Listing 9. Run the trigger monitor using the command prompt
runmqtrm -m IBMQMR -i SYSTEM.DEFAULT.INITIATION.QUEUE

Listing 10 below shows a server type service defined with the name triggerdlq as a trigger monitor Service. It is controlled by the queue manager, which starts and stops the service automatically when the queue manager starts and stops. As soon as this service is started, it starts listening for a trigger message to arrive on the initiation queue.

Listing 10. Definition and status of the trigger monitor server service object
display svstatus('triggerdlq') all
1 : display svstatus('triggerdlq') all
AMQ8632: Display service status details.
    SERVICE(triggerdlq)                     STATUS(RUNNING)
    PID(9540)                               SERVTYPE(SERVER)
    STARTDA(2011-12-27)                     STARTTI(17.11.53)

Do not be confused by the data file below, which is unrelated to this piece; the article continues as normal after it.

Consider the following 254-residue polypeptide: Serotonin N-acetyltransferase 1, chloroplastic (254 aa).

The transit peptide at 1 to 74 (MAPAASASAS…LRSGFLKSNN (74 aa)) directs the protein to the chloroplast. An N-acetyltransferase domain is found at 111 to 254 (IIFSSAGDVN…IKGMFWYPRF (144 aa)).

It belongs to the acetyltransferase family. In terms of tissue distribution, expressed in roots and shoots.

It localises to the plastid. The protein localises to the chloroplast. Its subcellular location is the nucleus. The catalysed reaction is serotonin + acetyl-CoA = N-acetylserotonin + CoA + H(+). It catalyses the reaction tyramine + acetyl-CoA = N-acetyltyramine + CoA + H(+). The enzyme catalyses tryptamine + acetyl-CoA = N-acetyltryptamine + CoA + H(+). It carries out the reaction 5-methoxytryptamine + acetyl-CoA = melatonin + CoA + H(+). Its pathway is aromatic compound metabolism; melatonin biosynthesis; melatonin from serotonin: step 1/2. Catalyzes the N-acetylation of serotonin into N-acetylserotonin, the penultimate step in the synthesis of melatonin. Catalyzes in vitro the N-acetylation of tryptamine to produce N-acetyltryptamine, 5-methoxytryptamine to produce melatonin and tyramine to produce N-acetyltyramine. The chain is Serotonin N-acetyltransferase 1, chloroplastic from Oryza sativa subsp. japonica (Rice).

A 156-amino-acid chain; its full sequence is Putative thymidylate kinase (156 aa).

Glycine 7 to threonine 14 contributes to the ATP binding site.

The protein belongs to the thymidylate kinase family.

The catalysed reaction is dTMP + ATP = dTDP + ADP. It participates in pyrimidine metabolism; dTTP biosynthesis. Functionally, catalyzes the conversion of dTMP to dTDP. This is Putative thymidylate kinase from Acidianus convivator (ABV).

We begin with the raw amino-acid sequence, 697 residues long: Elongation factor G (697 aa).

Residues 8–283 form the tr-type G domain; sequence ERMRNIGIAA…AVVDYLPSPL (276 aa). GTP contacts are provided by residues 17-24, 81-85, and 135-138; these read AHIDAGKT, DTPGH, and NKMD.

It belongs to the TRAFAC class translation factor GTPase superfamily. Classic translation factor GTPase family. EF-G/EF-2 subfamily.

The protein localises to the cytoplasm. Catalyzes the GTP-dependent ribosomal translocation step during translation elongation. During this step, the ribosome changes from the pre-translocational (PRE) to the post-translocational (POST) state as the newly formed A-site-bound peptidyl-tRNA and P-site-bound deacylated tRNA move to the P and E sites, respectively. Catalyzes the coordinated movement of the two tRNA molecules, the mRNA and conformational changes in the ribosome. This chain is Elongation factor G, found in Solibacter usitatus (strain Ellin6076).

CONTROL(MANUAL)
    STARTCMD(C:\Program Files\IBM\WebSphere MQ\bin\runmqtrm)
    STARTARG(-m IBMQMR)                     STOPCMD( )
    STOPARG( )                              DESCR(trigger the dlq handler)
    STDOUT(C:\IBM\WebSphere\MQ\Log_runmqtrm.txt)
    STDERR(C:\IBM\WebSphere\MQ\Err_runmqtrm.txt)

If you define a server service object on Windows for MQ utilities like trigger monitor or DLQ Handler with Control as Queue Manager, then to stop those processes, you have to stop the queue manager, which in turn stops the respective server service object. There is no end command for the trigger monitor or DLQ Handler to pass on as a value to the argument STOPCMD of the respective server service object.